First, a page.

Ever survive a particularly grueling workout and then had trouble getting out of bed, let alone walking, the next morning? Then you’ve experienced DOMS—delayed onset muscle soreness—a phenomenon that usually hits within 12 to 24 hours after exercising and peaks around 48 hours post-workout.
Massage has long been recommended as a remedy for muscle pain, but a March 2013 study shows that dragging yourself back to the gym for more exercise can actually relieve the soreness just as effectively as booking a masseuse at your favorite spa. (Granted, it’s a lot less fun.)
The study, published in the Journal of Strength & Conditioning Research, involved 20 women who did shoulder exercises to the point of soreness, and then returned to the lab two days later. Each woman received a 10-minute massage on one shoulder, and did 10 minutes of exercise on the other shoulder. Both activities helped diminish muscle soreness.
“There’s no miraculous pain reliever,” says exercise physiologist Janet Brill, Ph.D. “Both massage and active exercise can provide temporary relief from the soreness.”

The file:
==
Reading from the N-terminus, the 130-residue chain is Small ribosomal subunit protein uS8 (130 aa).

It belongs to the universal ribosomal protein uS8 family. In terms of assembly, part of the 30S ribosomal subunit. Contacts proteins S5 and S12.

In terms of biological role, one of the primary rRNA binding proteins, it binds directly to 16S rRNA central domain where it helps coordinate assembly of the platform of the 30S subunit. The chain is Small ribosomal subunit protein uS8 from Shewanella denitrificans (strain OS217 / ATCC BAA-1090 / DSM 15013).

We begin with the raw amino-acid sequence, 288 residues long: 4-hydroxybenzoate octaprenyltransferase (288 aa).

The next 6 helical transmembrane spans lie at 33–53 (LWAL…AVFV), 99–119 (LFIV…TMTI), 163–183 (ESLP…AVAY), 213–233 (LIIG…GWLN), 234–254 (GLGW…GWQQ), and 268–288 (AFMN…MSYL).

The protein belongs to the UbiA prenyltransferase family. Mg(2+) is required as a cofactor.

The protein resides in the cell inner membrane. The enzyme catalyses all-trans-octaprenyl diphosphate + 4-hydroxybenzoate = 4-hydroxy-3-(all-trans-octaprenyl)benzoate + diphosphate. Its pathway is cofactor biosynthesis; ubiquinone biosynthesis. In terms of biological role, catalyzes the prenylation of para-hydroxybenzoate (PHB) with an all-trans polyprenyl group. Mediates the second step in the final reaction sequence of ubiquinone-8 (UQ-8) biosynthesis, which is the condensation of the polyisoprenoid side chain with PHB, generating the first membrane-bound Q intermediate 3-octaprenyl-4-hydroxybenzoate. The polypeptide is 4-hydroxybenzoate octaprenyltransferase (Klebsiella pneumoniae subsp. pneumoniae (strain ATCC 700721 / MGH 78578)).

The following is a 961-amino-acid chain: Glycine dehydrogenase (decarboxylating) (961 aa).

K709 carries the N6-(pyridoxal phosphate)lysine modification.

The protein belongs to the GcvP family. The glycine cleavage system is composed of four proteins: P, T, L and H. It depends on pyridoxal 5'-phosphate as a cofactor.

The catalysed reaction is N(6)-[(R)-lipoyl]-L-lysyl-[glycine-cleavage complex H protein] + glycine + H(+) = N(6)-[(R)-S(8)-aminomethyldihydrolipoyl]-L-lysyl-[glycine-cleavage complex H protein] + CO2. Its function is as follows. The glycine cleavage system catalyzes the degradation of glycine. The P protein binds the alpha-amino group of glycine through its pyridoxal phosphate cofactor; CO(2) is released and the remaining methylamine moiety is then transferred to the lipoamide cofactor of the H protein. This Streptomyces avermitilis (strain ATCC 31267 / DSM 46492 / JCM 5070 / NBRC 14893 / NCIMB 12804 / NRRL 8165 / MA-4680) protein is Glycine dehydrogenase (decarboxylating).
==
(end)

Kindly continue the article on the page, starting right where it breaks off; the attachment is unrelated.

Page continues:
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That’s good news for people who don’t want to spend the money or time getting a massage—the study indicates that a light workout at the gym or at home can have the same effect. “While a massage may be more fun, it isn’t necessary,” says Brill. “Active recovery at home is just as good.”
And that post-workout soreness that has you hobbling around town? As long as you’re not in extreme pain, soreness is actually a positive sign, notes Brill. “It’s your muscles adapting to what they’ve been exposed to,” she explains. “They’ve been shredded by the workout and are recovering and building.” So pat yourself on the back for that soreness—you’ve earned it!
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